The Japan Art Association has announced that French architect Dominique Perrault, most famous for the National Library of France in Paris, has won the 2015 Praemium Imperiale International Arts Award in the architecture category. Perrault is one of five laureates, joining Tadanori Yokoo for painting, Wolfgang Laib for sculpture, Mitsuko Uchida for music, and Sylvie Guillem for theater / film. At a ceremony in Tokyo on October 21, 2015, Imperial Highness Prince Hitachi, honorary patron of the Japan Art Association, will present each Praemium Imperiale winner with a specially designed gold medal and a testimonial letter. The award also brings with it roughly $122,000 (15 million yen). The 62-year-0ld architect “treads his own bold path,” describes The Guardian, with designs that “can be wildly imaginative … [or] … abstractly minimal.” Success is nothing new for Perrault who has already won the the Silver medal for town planning in 1992 and the Mies van der Rohe Prize in 1996. In 2010 he was also awarded the gold medal by the French Academy of Architecture for all his work. Previous winners include architects Steven Holl in 2014 and David Chipperfield in 2013.
Posts tagged with "Praemium Imperiale":
Steven Holl has been awarded the 2014 Praemium Imperiale, the annual award of the Japan Arts Association and one of the world's most important cultural prizes. The New York–based architect is known for his formally inventive buildings with sophisticated use of natural light and careful consideration of site and context. Among his many notable projects are the Campbell Sports Center at Columbia University, the expansion of the Nelson- Atkins Museum of Art in Kansas City, Missouri, the Linked Hybrid in Beijing, and the Kiasma Museum of Contemporary Art in Helsinki. The association described the nature of his work and process:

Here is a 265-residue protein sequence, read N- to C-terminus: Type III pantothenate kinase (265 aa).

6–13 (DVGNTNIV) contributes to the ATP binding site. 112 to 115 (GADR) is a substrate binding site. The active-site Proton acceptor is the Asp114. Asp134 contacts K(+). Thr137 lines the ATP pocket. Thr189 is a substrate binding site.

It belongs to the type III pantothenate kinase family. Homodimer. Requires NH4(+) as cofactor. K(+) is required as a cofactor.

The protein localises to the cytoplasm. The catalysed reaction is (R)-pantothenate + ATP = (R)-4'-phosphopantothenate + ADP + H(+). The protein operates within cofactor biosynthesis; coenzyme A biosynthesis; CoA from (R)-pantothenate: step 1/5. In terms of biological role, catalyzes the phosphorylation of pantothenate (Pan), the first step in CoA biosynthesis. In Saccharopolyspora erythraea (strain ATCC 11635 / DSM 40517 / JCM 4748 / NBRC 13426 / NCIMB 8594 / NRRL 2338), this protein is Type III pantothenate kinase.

According to Steven Holl, there are three major parts to his philosophy of architecture. The first is anchoring, "that is the relation to the site and the circumstance which is unique in each case." The other two parts are the Idea and the Phenomenon; that is to say the idea of the design and then the phenomenon of "the experience of the light and space and texture". At an early stage of the design process, Holl carefully researches the climate, geography as well as the history and culture of each of site.The Praemium Imperiale comes with an approximately $150,000 prize. Holl's name is routinely circulated as a contender for the Pritzker, which has thus far eluded him. He won the AIA Gold Medal in 2012. Martial Raysse was given the award for Painting, Giusseppe Penone won for Sculpture, Arvo Part for Music, and Athol Fugard was recognized in the film and theater category. The Zinsou foundation in Benin was given the $50,000 Young Artists Grant.
The Japan Art Association, celebrating its 25th anniversary, has named British architect David Chipperfield as a 2013 Praemium Imperiale laureate. The award offers 15 million yen (roughly $150,000) to each winner and acknowledges lifetime achievement in the arts. The prizes will be formally presented in Tokyo next month. Alongside additional 2013 recipients in other fields, Chipperfield joins a lineup of 124 artists including Norman Foster, Frank Gehry, and Renzo Piano. Japan Art Association chairman Hisashi Hieda said, “we reaffirm our commitment to honoring the arts and to celebrating its most imaginative and thought-provoking practitioners. The 2013 Praemium Imperiale laureates enrich our lives and touch a common chord of humanity despite geographic and linguistic barriers.”